'Part of the future' - City business to start accepting cryptocurrencies
- Credit: Archant
A Norwich business is set to embrace the future by accepting cryptocurrency as payment for its services.
The Den, in Lower Goat Lane, will begin welcoming this form of payment as of this week, becoming one of the first independent business in Norwich to do so.
The business hopes to capitalise on the rise in popularity of cryptocurrencies, while also offering an opportunity for people to spend their money in the high street.
James Lloyd-Palmer, 32, who opened The Den in 2013, said: "When I first started everyone paid with cash. Over the past few years this has changed dramatically and now everyone pays with card. Cryptocurrency seems likely to be the next big shift in how we pay so it seems the next logical step to embrace this new form of banking.
"From a business point of view, transactions using cryptocurrency are instant, whereas card payments can take three to four days to be cleared through high street banks."
William Wicks, 25, a fellow barber at The Den, said: "We both have cryptocurrency and we know a number of people who use it. There's very limited number of places you can actually spend it so we thought it was a good incentive to start accepting it ourselves.
"A large portion of our client base is students and young people, who are the biggest users of cryptocurrency, so it's another way of engaging with them and offering payment options to suit their lifestyle."
- 1 New cocktail bar with a twist opens in Norwich
- 2 Teenager admits stabbing three people in Norwich city centre
- 3 'I want to leave Norwich' - Mum's anger after school attack
- 4 Supermarket scraps car park plan over Riverside traffic fears
- 5 Queues at walk-in centre amid jab confusion
- 6 Police hunting for Norwich man wanted for three weeks
- 7 WATCH: See drone footage of new £1.9m recycling centre
- 8 Block of flats for the homeless built in just three days
- 9 'Oh God almighty, this woman!' - Zoom council meeting descends into chaos
- 10 Weather warning issued as wintry showers expected to cause icy conditions
What is cryptocurrency?
Cryptocurrency is a digital means of exchange made possible by blockchain technology. The medium is entirely digital and uses encryption techniques to control the creation of monetary units.
Blockchain technology uses high-powered computers to verify transactions, with cryptocurrency offered as a reward.
Cryptocurrencies can be bought using traditional currencies such as Stirling and can then be used to purchase goods or services.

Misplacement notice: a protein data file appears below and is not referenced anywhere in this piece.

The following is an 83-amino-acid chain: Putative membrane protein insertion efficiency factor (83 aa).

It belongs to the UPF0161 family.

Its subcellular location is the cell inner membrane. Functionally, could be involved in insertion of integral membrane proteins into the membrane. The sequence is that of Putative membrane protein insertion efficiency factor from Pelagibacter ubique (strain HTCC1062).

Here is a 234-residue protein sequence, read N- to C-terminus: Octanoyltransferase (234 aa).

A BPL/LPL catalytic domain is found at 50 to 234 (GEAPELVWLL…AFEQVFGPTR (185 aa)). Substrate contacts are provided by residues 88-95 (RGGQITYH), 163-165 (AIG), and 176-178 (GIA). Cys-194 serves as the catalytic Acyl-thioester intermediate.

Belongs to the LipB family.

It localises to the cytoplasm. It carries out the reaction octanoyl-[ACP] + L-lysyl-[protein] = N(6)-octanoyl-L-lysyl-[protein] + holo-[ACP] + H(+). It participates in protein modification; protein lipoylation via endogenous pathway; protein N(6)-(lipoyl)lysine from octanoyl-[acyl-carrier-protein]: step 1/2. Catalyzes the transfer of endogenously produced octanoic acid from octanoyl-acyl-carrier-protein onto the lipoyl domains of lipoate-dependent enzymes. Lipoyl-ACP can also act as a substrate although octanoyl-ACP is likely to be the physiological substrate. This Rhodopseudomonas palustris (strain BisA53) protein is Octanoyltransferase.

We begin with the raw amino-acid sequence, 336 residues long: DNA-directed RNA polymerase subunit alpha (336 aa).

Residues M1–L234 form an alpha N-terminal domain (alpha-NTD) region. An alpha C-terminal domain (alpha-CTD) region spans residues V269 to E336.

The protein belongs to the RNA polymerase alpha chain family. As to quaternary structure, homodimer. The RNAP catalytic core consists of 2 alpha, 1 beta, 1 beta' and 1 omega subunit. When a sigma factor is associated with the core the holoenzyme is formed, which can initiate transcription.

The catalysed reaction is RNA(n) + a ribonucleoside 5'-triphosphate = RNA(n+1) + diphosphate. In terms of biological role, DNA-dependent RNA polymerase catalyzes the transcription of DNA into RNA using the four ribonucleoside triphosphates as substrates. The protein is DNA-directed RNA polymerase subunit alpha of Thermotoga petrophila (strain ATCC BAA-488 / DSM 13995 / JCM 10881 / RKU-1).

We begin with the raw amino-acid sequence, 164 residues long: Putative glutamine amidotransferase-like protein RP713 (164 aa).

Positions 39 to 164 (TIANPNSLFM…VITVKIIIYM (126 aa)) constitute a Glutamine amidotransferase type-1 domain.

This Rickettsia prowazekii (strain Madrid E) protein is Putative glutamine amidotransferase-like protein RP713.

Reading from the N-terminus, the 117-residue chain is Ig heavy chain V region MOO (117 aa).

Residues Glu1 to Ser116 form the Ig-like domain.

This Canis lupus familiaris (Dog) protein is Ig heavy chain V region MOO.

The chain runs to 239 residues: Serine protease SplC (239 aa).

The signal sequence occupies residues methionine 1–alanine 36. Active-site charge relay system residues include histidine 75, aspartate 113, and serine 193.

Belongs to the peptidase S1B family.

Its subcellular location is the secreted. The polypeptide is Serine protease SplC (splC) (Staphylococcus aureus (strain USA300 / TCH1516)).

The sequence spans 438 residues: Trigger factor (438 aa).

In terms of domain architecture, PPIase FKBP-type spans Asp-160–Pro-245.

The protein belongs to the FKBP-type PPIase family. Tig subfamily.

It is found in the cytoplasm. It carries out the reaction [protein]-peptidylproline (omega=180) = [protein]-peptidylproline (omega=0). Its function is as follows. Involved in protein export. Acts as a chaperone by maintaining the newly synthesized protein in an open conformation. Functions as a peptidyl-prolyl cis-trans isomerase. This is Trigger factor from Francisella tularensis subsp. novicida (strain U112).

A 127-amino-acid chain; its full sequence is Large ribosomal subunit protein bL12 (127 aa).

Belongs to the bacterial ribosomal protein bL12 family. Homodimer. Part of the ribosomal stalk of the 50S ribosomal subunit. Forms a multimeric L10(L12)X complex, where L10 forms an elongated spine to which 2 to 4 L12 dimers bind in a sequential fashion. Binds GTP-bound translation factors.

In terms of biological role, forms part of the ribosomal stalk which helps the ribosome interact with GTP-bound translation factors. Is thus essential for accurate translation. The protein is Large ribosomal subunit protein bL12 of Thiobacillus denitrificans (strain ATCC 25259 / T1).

It is decentralised, so it has the same value in any country, making person-to-person transfers around the world easier.
Only a limited number of each cryptocurrency exists, likening it to the digital equivalent of gold.
There are a number of different cryptocurrencies available, which can be accessed online via apps, which have live feeds of the latest cost of the digital currency.
Making payments to other crypto-wallets is incredibly simple and can be done simply by scanning a QR code on the account holder's phone.
Cryptocurrency can be a volatile financial market, and in recent years there has been big fluctuations in value. Although this means there is an opportunity for high gains with small investments.
The price of cryptocurrency has also begun to stabilise, making it a more appealing option for businesses.
The use of cryptocurrency is a growing trend across the world. Recently the New York City mayor-elect, Eric Adams, spoke of his wish for the American city to become a crypto-friendly hub, and has pledged to explore how the currencies can be used more in everyday life by New Yorkers.
Alongside New York, could Norwich become a new hub for cryptocurrency?
Mr Lloyd-Palmer and Mr Wicks hope that by accepting the digital currency, it could encourage greater awareness and inspire other businesses to also look into it.
Mr Wicks said: "People see it as this unknown. In reality, it's just another alternative to any other financial transaction.
"We definitely want to encourage other businesses to look into it. The industry is only going to develop further so if we catch it early, who knows where we will be in five, ten years. It could become the de-facto payment for some people in the future."
For Mr Lloyd-Palmer, it's not clear whether customers are ready to embrace the new currency but its a chance he is willing to take.
"We don't know what the response will be. We've been trying to broach the subject with customers and some are pretty intrigued.
"We're excited to test the waters and if it brings a few customers in and there's interest then great, but if not we haven't lost anything."